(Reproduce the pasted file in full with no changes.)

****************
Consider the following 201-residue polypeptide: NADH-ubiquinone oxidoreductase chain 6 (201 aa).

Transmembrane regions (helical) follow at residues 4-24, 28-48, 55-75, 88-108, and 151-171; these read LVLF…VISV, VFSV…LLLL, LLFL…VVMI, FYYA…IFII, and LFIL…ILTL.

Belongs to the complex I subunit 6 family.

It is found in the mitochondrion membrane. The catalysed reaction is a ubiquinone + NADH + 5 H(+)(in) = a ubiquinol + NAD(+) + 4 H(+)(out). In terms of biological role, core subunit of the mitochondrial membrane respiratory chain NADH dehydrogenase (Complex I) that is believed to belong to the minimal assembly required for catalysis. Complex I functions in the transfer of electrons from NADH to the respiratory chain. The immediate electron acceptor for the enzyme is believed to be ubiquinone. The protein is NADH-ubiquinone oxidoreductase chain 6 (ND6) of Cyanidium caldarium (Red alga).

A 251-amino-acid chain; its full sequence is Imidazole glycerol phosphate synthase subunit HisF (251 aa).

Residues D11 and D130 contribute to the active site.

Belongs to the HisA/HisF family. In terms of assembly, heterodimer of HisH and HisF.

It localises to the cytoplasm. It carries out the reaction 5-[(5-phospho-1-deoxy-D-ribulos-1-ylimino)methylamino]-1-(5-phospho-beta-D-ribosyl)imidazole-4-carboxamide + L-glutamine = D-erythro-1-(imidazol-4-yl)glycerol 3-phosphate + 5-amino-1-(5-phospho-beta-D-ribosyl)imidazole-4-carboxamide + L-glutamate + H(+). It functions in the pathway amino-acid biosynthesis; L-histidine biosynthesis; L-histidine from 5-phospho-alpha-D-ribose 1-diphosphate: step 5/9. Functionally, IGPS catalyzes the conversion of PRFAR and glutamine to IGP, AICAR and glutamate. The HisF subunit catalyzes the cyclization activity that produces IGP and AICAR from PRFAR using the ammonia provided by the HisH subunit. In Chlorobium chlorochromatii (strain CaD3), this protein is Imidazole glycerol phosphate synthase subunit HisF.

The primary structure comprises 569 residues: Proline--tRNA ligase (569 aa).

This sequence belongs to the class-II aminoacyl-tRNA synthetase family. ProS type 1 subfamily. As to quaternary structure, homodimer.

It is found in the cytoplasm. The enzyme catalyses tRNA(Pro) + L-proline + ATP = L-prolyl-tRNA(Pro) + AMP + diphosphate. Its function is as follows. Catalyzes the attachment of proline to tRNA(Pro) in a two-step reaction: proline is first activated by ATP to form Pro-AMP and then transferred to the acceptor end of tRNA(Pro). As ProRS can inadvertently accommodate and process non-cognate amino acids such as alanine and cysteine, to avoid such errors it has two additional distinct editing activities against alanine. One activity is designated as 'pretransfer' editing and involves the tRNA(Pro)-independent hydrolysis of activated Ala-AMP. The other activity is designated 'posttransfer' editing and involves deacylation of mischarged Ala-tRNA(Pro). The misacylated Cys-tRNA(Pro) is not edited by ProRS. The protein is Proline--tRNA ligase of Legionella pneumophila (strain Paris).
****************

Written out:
Consider the following 201-residue polypeptide: NADH-ubiquinone oxidoreductase chain 6 (201 aa).

Transmembrane regions (helical) follow at residues 4-24, 28-48, 55-75, 88-108, and 151-171; these read LVLF…VISV, VFSV…LLLL, LLFL…VVMI, FYYA…IFII, and LFIL…ILTL.

Belongs to the complex I subunit 6 family.

It is found in the mitochondrion membrane. The catalysed reaction is a ubiquinone + NADH + 5 H(+)(in) = a ubiquinol + NAD(+) + 4 H(+)(out). In terms of biological role, core subunit of the mitochondrial membrane respiratory chain NADH dehydrogenase (Complex I) that is believed to belong to the minimal assembly required for catalysis. Complex I functions in the transfer of electrons from NADH to the respiratory chain. The immediate electron acceptor for the enzyme is believed to be ubiquinone. The protein is NADH-ubiquinone oxidoreductase chain 6 (ND6) of Cyanidium caldarium (Red alga).

A 251-amino-acid chain; its full sequence is Imidazole glycerol phosphate synthase subunit HisF (251 aa).

Residues D11 and D130 contribute to the active site.

Belongs to the HisA/HisF family. In terms of assembly, heterodimer of HisH and HisF.

It localises to the cytoplasm. It carries out the reaction 5-[(5-phospho-1-deoxy-D-ribulos-1-ylimino)methylamino]-1-(5-phospho-beta-D-ribosyl)imidazole-4-carboxamide + L-glutamine = D-erythro-1-(imidazol-4-yl)glycerol 3-phosphate + 5-amino-1-(5-phospho-beta-D-ribosyl)imidazole-4-carboxamide + L-glutamate + H(+). It functions in the pathway amino-acid biosynthesis; L-histidine biosynthesis; L-histidine from 5-phospho-alpha-D-ribose 1-diphosphate: step 5/9. Functionally, IGPS catalyzes the conversion of PRFAR and glutamine to IGP, AICAR and glutamate. The HisF subunit catalyzes the cyclization activity that produces IGP and AICAR from PRFAR using the ammonia provided by the HisH subunit. In Chlorobium chlorochromatii (strain CaD3), this protein is Imidazole glycerol phosphate synthase subunit HisF.

The primary structure comprises 569 residues: Proline--tRNA ligase (569 aa).

This sequence belongs to the class-II aminoacyl-tRNA synthetase family. ProS type 1 subfamily. As to quaternary structure, homodimer.

It is found in the cytoplasm. The enzyme catalyses tRNA(Pro) + L-proline + ATP = L-prolyl-tRNA(Pro) + AMP + diphosphate. Its function is as follows. Catalyzes the attachment of proline to tRNA(Pro) in a two-step reaction: proline is first activated by ATP to form Pro-AMP and then transferred to the acceptor end of tRNA(Pro). As ProRS can inadvertently accommodate and process non-cognate amino acids such as alanine and cysteine, to avoid such errors it has two additional distinct editing activities against alanine. One activity is designated as 'pretransfer' editing and involves the tRNA(Pro)-independent hydrolysis of activated Ala-AMP. The other activity is designated 'posttransfer' editing and involves deacylation of mischarged Ala-tRNA(Pro). The misacylated Cys-tRNA(Pro) is not edited by ProRS. The protein is Proline--tRNA ligase of Legionella pneumophila (strain Paris).